Third, Busch examines the divisions in both political parties, focusing mainly on the primary elections. Among Democrats, Henry Wallace early on challenged Truman from the left by announcing his candidacy on December 29, 1947. Truman, the American Federation of Labor (AFL), and the Congress of Industrial Organizations (CIO) successfully parried Wallace’s early attacks. Wallace’s accommodating stance on Communism eventually suffered from worsened international conditions resulting from the February 25, 1948 Communist coup in Czechoslovakia and the Berlin airlift. Among Republicans, Stassen won important primary victories in Wisconsin and Nebraska, where he garnered roughly 40 percent and 43 percent of the vote respectively.
Fourth, Busch explores the conventions of the Republican, Democratic, States’ Rights Democratic, and Progressive parties. The four separate conventions occurred in approximately four weeks during late June and July 1948, with three of the four held in Philadelphia. Busch stresses the unique importance of the Republican convention on June 21, 1948 due to the substantial rifts among Republicans. Busch contends that “the Republican nomination was the arena where some of the most important questions of 1948 had already been decided” (p. 103). The outcome was the unanimous nomination of Dewey on the third ballot, with governor of California Earl Warren chosen as the candidate for vice president.
Fifth, Busch details the general election campaigns beginning after the conventions. Busch underscores Truman’s “Turnip Day” special session of Congress beginning July 26, 1948. Truman demanded that Congress pass legislation on the central issues outlined in both his January 7, 1948 State of the Union message and his February 2, 1948 civil rights address. Truman gave Congress only two weeks, during which time Congress passed some minor legislation but nothing of import. Such a bold move forced Republicans to convert the rhetoric of their own platform into action or simply do nothing. They chose the latter. Even though Dewey appeared ahead throughout the entire election, Truman’s active campaign won 24 million votes, 28 states, and 304 electoral votes, while Dewey’s passive campaign won 22 million votes, 16 states, and 189 electoral votes. Even though the result was the fifth consecutive presidential victory for Democrats, Busch wisely reminds readers how close the election was. Truman collected only 49.5 percent of the national popular vote, the third lowest percentage for an incumbent since 1832.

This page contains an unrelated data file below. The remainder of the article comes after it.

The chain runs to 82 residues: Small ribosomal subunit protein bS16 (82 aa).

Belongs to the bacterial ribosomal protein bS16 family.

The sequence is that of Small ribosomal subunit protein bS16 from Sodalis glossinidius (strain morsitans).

Sixth, Busch assesses the congressional and state elections that also occurred during the 1948 election. Busch transcends the traditional narrative focused solely on the presidential contest and delves deeply into the other elections where Democrats won a landslide. Democrats gained nine seats in the Senate, resulting in a 54–42 majority. In addition, Democrats added seventy-five seats in the House for a 262–172 majority. Perhaps more importantly, this success ushered in future Democratic leaders such as Lyndon B. Johnson, Hubert H. Humphrey, and Estes Kefauver. Finally, Democrats won five governorships for a 28–20 advantage nationwide and reaped a 19–16 lead in state legislatures.
Seventh, Busch considers the aftermath of the elections, paying particular attention to how the election shaped postwar America. The 1948 election would be the last election in which television was not a significant factor. It would be the first election cementing bipartisan support of containment. In the end, Truman connected to specific groups with issues that did not always resonate as strongly with the broader public. Foreign policy and world events certainly helped Truman, as did his effective choice for vice president, Alben W. Barkley.
Busch is adept at leveraging humorous anecdotes. He relates the savvy intelligence capabilities of the Dewey campaign to the less stellar Taft campaign during the Republican primary. The Taft campaign ordered ten thousand copies of This Week in Philadelphia for delegates, “not realizing until it was too late that Dewey’s picture was on the cover” (pp. 100-101). Most importantly, Busch reveals influential factors propelling Truman towards victory that are not commonly examined. As he convincingly contends, “under the surface, the picture was more hopeful for Truman’s reelection prospects than observers suspected. There were signs that could have been pieced together but rarely were” (p. 152). In Truman’s Triumphs, Busch illuminates many of those “signs,” articulates how they contributed to a landslide victory for Democrats, and explains the far-reaching consequences of the election, namely keeping the New Deal intact, advancing civil rights, and securing bipartisan support of containment that would last throughout most of the Cold War.